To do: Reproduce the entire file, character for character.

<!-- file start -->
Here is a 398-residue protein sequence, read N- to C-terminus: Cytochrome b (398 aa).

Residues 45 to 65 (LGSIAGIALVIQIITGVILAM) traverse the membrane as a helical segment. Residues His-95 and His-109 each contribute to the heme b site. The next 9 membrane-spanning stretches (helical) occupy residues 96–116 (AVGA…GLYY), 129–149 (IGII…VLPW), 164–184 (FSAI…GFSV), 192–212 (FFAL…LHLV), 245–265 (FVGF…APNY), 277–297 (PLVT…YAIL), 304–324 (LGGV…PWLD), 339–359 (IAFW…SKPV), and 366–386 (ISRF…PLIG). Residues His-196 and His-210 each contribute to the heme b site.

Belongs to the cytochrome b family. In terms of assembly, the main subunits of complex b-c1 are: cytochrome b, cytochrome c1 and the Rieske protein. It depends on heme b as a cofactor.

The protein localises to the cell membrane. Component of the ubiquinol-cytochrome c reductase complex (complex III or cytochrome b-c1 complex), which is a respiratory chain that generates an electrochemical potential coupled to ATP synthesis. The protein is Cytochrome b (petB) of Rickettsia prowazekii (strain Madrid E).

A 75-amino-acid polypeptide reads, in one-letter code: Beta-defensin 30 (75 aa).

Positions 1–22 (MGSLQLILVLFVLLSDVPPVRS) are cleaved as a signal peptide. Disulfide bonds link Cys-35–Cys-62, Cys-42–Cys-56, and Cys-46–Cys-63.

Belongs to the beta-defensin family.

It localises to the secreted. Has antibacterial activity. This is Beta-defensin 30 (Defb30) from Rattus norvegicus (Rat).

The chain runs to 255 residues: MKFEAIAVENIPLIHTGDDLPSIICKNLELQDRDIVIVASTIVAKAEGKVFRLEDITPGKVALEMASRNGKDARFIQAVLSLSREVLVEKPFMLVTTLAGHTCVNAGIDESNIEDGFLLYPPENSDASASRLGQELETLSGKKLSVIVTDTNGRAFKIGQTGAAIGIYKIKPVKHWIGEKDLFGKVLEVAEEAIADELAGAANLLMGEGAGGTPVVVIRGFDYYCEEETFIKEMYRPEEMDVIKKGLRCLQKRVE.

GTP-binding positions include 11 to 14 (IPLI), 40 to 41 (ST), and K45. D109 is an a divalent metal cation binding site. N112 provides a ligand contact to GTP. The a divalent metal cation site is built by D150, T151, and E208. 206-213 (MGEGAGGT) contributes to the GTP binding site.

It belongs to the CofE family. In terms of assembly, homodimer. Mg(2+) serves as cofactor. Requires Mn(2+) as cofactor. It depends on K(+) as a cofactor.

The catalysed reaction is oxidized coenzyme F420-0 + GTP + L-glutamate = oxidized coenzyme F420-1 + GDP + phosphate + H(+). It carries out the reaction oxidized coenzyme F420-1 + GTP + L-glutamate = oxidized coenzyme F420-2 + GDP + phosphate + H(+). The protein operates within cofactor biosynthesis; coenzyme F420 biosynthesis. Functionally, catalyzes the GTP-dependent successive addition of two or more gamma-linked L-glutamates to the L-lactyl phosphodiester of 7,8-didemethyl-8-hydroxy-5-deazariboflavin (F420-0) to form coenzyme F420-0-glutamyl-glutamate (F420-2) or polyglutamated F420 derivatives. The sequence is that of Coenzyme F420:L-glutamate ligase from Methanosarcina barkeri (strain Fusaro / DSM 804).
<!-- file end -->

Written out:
Here is a 398-residue protein sequence, read N- to C-terminus: Cytochrome b (398 aa).

Residues 45 to 65 (LGSIAGIALVIQIITGVILAM) traverse the membrane as a helical segment. Residues His-95 and His-109 each contribute to the heme b site. The next 9 membrane-spanning stretches (helical) occupy residues 96–116 (AVGA…GLYY), 129–149 (IGII…VLPW), 164–184 (FSAI…GFSV), 192–212 (FFAL…LHLV), 245–265 (FVGF…APNY), 277–297 (PLVT…YAIL), 304–324 (LGGV…PWLD), 339–359 (IAFW…SKPV), and 366–386 (ISRF…PLIG). Residues His-196 and His-210 each contribute to the heme b site.

Belongs to the cytochrome b family. In terms of assembly, the main subunits of complex b-c1 are: cytochrome b, cytochrome c1 and the Rieske protein. It depends on heme b as a cofactor.

The protein localises to the cell membrane. Component of the ubiquinol-cytochrome c reductase complex (complex III or cytochrome b-c1 complex), which is a respiratory chain that generates an electrochemical potential coupled to ATP synthesis. The protein is Cytochrome b (petB) of Rickettsia prowazekii (strain Madrid E).

A 75-amino-acid polypeptide reads, in one-letter code: Beta-defensin 30 (75 aa).

Positions 1–22 (MGSLQLILVLFVLLSDVPPVRS) are cleaved as a signal peptide. Disulfide bonds link Cys-35–Cys-62, Cys-42–Cys-56, and Cys-46–Cys-63.

Belongs to the beta-defensin family.

It localises to the secreted. Has antibacterial activity. This is Beta-defensin 30 (Defb30) from Rattus norvegicus (Rat).

The chain runs to 255 residues: MKFEAIAVENIPLIHTGDDLPSIICKNLELQDRDIVIVASTIVAKAEGKVFRLEDITPGKVALEMASRNGKDARFIQAVLSLSREVLVEKPFMLVTTLAGHTCVNAGIDESNIEDGFLLYPPENSDASASRLGQELETLSGKKLSVIVTDTNGRAFKIGQTGAAIGIYKIKPVKHWIGEKDLFGKVLEVAEEAIADELAGAANLLMGEGAGGTPVVVIRGFDYYCEEETFIKEMYRPEEMDVIKKGLRCLQKRVE.

GTP-binding positions include 11 to 14 (IPLI), 40 to 41 (ST), and K45. D109 is an a divalent metal cation binding site. N112 provides a ligand contact to GTP. The a divalent metal cation site is built by D150, T151, and E208. 206-213 (MGEGAGGT) contributes to the GTP binding site.

It belongs to the CofE family. In terms of assembly, homodimer. Mg(2+) serves as cofactor. Requires Mn(2+) as cofactor. It depends on K(+) as a cofactor.

The catalysed reaction is oxidized coenzyme F420-0 + GTP + L-glutamate = oxidized coenzyme F420-1 + GDP + phosphate + H(+). It carries out the reaction oxidized coenzyme F420-1 + GTP + L-glutamate = oxidized coenzyme F420-2 + GDP + phosphate + H(+). The protein operates within cofactor biosynthesis; coenzyme F420 biosynthesis. Functionally, catalyzes the GTP-dependent successive addition of two or more gamma-linked L-glutamates to the L-lactyl phosphodiester of 7,8-didemethyl-8-hydroxy-5-deazariboflavin (F420-0) to form coenzyme F420-0-glutamyl-glutamate (F420-2) or polyglutamated F420 derivatives. The sequence is that of Coenzyme F420:L-glutamate ligase from Methanosarcina barkeri (strain Fusaro / DSM 804).